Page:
Denon Wing (1st floor) - The
	Louvre
Denon Wing (1st floor) - The Louvre. Photo by SpirosK photography

Collections

 - The
	Louvre
The Louvre. Photo by unknown
The Louvre's 35,000 objects that are on display are divided between eight different collections.

The Greek, Roman and Etruscan Collection

The Greek, Roman and Etruscan Collection features artefacts and works of art from the Mediterranean, covering a period from the Neolithic through the 6th century AD. This collection is among the oldest of the museum. Some of the works were collected by King Francis I, who started to royal collections. First the collection's focus was marble sculptures - a fine example is the Venus of Milo. Later, during Napoléon's reign, important pieces such as the Apollo Belvedere were added, but returned to their legal owners after his fall. In the 1800s, the collection was expanded with vases and bronzes, such as the Durand Collection and the Borghese Vase. Highlights of the collection are the Lady of Auxerre, a limestone statue dating from 640 BC; the Hera of Samos from 560 BC; and the Borghese Gladiator. Additional masterpieces are the classic Venus of Milo and the Winged Victory of Samothrace. There is a gallery that exhibits more than a thousand potteries from Ancient Greece. The galleries that line the Seine River hold most of the Louvre's Roman sculptures.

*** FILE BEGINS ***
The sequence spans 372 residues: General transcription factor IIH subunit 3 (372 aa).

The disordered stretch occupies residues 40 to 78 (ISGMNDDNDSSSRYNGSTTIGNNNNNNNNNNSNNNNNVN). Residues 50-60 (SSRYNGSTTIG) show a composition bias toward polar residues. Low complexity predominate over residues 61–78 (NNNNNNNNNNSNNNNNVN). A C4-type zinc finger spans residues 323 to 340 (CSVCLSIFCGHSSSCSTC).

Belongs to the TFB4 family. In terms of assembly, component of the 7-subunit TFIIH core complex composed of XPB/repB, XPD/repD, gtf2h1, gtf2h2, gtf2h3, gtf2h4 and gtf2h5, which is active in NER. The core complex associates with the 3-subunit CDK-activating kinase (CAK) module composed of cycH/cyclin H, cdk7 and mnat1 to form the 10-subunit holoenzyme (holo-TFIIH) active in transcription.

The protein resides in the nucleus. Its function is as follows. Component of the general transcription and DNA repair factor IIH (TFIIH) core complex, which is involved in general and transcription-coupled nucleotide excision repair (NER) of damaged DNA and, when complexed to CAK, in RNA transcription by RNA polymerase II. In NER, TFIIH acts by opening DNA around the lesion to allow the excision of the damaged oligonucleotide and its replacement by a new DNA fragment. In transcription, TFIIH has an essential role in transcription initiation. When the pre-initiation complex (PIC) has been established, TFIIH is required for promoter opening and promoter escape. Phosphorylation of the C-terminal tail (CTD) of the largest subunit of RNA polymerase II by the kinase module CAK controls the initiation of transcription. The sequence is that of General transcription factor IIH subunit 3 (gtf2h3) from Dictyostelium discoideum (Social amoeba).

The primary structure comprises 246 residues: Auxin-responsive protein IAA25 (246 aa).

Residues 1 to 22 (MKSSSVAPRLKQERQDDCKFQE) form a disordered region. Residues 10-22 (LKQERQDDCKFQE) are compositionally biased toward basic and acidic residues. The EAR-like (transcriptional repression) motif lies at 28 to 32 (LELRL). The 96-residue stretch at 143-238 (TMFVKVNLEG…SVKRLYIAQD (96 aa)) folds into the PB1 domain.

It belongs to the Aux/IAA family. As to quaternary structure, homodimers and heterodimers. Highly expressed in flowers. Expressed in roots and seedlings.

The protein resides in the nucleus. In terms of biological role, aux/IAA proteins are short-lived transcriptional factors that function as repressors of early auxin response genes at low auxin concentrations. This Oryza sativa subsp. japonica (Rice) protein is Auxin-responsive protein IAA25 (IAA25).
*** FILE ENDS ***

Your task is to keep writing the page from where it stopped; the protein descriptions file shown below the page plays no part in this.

Pendant of Osorkon II -
	The Louvre
Pendant of Osorkon II - The Louvre. Photo by unknown

The Egyptian Antiquity Collection

The Egyptian Antiquity Collection is one of the largest of its kind in the world and consists of more than 50,000 items. These items date back to the Nile civilizations from about 4,000 BC to the 4th century AD. This great collection features Ancient Egypt, the Middle Kingdom, the New Kingdom, the Roman, Ptolemaic and Byzantine periods in Egypt and Coptic art. With origins in the royal collection, the department was expanded after Napoleon went on a trip with Dominique Vivant, who would become the director of the Louvre. The Egyptian Antiquity Department was created by Charles X after the Rosetta Stone had been translated. The collection grew steadily, mainly through donations. Now, it is spread out across twenty rooms, guarded by the Large Sphinx, one of the museum's highlights. Interesting artefacts include jewelry, clothing, papyrus rolls, mummies and weapons.